What the internet says:
“He was discovered by director Howard Hawkes and brought to Hollywood to audition for the role of Rinaldo in a film called “Scarface” (1932). The film, unfortunately, proved to be the movie debut for George Raft who nabbed the role La Rue was vying for, mainly, because Hawke concluded La Rue was too tall for the part.”      

What Ron says:
"Hawks did offer my uncle a job, and R.K.O. SIGNED HIM A CONTRACT. When my uncle read the script and realized it was a parity on AL CAPONE'S life he did not want the role because he knew Capone and if he did not like it people disappeared. He told Hawks to give it to his friend RAFT. PAUL MUNI WAS 5'10" and my uncle was 6'0 this is an easy fix. How this height thing came about I don't know. The contracts the studio's were making paid the talent like they were on a salary WORK OR NOT. Soon they cancelled those contracts.

What the internet says:
La Rue is generally considered a "movie actor" and was in demand to play second fiddle gangster roles during the early 30s all the way to the late 40s.

What Ron says:
       "Now back in New York sometime in the 1940's. In 1947, I am 7 Years old and at the PALACE THEATER and I'm on the stage during a rehearsal doing a bit with my uncle. Again the blogs are wrong, most of this career life he was more in demand on broad way not in Hollywood. His last stage role was again with Mae West (in her late 70's or 80's). He never traveled with broadway show as he refused to live out of a suitcase, however this time he did because she his friend and the show was called SEXTET."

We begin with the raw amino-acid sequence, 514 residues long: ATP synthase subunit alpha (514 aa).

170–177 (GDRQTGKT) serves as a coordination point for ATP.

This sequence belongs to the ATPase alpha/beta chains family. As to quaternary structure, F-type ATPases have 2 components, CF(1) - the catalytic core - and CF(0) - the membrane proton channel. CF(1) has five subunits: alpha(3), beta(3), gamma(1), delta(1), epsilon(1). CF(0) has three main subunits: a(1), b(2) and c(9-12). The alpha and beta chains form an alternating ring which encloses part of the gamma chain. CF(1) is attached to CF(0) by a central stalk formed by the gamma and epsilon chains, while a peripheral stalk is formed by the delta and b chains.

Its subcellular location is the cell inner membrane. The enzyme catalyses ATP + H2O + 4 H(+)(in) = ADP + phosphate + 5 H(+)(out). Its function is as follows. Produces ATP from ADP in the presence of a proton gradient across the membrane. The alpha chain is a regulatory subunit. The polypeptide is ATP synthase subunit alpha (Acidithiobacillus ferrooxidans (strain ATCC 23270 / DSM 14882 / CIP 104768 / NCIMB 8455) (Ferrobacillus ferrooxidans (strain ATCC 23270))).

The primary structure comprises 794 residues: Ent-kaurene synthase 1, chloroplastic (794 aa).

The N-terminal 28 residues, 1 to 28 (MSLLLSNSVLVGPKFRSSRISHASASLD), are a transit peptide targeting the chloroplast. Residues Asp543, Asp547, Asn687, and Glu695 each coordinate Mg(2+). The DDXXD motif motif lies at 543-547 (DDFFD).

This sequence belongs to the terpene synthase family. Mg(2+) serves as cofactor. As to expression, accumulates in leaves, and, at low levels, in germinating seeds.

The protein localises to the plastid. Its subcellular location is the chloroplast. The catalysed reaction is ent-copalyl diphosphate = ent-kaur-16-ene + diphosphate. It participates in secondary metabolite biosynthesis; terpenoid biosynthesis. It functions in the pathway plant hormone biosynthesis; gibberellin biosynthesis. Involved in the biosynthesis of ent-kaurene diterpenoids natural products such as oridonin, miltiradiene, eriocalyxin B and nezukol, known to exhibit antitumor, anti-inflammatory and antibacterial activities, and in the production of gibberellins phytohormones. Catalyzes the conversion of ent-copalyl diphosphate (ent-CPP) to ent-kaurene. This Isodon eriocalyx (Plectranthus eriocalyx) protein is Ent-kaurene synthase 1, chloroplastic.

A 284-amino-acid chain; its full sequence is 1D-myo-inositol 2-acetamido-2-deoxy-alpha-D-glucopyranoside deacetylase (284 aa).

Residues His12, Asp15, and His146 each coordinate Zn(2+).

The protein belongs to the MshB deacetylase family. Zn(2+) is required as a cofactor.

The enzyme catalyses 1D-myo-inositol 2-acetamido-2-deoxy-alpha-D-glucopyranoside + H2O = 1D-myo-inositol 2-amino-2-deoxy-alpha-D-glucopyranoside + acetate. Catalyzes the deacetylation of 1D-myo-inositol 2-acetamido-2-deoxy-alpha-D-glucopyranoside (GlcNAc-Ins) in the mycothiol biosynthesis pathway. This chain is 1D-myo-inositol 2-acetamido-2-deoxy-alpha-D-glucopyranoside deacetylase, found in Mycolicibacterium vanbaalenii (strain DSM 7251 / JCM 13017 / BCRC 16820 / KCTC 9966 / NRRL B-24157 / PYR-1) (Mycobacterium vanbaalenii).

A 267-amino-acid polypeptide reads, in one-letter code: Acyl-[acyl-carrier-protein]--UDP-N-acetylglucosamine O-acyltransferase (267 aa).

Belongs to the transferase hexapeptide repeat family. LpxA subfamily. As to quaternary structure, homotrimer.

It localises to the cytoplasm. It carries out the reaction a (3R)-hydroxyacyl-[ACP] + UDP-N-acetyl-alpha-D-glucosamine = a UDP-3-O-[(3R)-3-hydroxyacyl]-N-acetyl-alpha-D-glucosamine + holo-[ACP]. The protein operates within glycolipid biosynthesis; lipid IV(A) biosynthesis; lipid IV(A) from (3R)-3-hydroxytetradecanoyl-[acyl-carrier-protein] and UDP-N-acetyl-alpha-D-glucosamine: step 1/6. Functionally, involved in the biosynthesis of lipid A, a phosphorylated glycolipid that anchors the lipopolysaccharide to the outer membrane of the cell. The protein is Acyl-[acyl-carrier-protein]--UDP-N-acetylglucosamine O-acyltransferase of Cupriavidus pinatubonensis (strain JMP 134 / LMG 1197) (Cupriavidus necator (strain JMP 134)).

Other than his screen career, Lae Rue's personal life may have tainted some peoples view of him. Personally it didn't, his three marriages two ending in annulment and one divorce is not a good record but definitely lives up to my idea of a Hollywood leading man. However, by Ron's words it appears that La Rue rather than being the typical "bad guy" as his Hollywood roles suggest quite simply picked the wrong women to marry. Ron continues about La Rue's first and longest marriage to socialite, Connie Simpson.
 
"My aunt Connie (Simpson) wife #1 arrived in California after being presented to the Queen of England for Coming Out. She was a spoiled rich that arrived in California with her uncle father and brother. She was a socialite and my uncle was a Sicilian home body. It lasted for about seven years and then she divorced him. They stayed very closeduntil she pasted away. That was his first and only love."
La Rue and Connie Simpson